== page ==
Please welcome Meryl for this week’s “I’m Not a Bad Mom” post. I can definitely relate to this one. If you’d like to contribute to this weekly Thursday series, please find more info here.
As is the case with many small animals, I’m not sure what the exact cause was, but he died immediately after I changed his water.
In a quick, whispered conversation with Sweet Husband, I furtively asked, “Do we try to tell the Kid? Or do we just get rid of the body and see if he notices?”
Sweet Husband instantly replied, “This is one of those times that I think we just need to get rid of it. I’ll take care of him after you guys leave for school.” Accordingly, Sweet Husband gave the fish a secret burial at sea, and we vowed to never mention his name again.
I should have known better. That never works.
Not every night, but probably every other night for the following month, the Kid would happily exclaim, “I want to feed my fish now!” pursuant to our former custom. And each time, we had to try to explain, again, that the fish was dead. But how do you explain death to a 2-year-old?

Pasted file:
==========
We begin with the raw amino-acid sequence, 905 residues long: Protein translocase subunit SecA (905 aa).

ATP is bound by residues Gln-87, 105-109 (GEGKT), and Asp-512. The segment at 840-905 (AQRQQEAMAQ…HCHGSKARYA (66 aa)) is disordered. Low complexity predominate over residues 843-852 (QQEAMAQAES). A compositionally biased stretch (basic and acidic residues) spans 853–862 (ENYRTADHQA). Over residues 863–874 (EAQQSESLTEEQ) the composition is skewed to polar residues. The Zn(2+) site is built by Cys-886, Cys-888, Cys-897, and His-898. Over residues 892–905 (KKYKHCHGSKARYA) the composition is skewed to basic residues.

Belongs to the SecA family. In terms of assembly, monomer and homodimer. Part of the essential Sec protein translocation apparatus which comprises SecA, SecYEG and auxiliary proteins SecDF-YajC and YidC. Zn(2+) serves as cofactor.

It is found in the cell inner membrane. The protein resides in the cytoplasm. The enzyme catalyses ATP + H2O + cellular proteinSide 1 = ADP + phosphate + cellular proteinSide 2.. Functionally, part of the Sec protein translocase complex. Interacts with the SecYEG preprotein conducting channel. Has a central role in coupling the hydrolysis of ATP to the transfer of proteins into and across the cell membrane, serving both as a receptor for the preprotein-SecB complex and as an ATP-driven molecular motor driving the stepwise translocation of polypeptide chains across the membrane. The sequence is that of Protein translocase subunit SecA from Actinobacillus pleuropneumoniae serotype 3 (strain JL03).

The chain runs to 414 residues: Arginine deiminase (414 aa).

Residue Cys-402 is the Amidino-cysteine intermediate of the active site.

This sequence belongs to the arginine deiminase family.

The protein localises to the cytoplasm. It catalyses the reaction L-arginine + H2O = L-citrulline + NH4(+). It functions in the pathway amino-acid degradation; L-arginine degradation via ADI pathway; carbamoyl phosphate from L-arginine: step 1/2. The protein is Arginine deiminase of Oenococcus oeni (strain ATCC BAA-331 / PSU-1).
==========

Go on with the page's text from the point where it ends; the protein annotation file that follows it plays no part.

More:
“The fish is gone,” is an unsatisfactory answer. Where did he go? Will he come back soon?
And I remember those early days of poring over parenting books well enough that I quickly put the kibosh on Sweet Husband’s “The fish is asleep.” “Do you want the Kid to be afraid to go to sleep for the next 5 years?” I direly warned him.
Of course, my response was just as bad. “Dada flushed the fish down the toilet, bub.” Oh the awkward questions that brought on!
The truth is, I don’t know what to tell him because I don’t know the answer myself.
Oh, I believe in something, to be sure, it’s just that it’s so complicated and slippery to capture with words.
I believe that the universe is basically a nice place. I believe that there’s some big, good thing that looks out for us all. I believe that our spirit lives on in ways we can’t even imagine once our body dies.
Those are all fine thoughts, but they’re incomprehensible to the concrete, literal mind of a small child.
So we stumble on with our awkward answers, and hope that someday the Kid will understand that, while even his parents don’t know everything, at least we’ve always tried to be as honest as we can.
Meryl Carver-Allmond writes about chickens, babies, knitting, gardening, food, photography, and whatever else tickles her fancy on any given day at My Bit of Earth.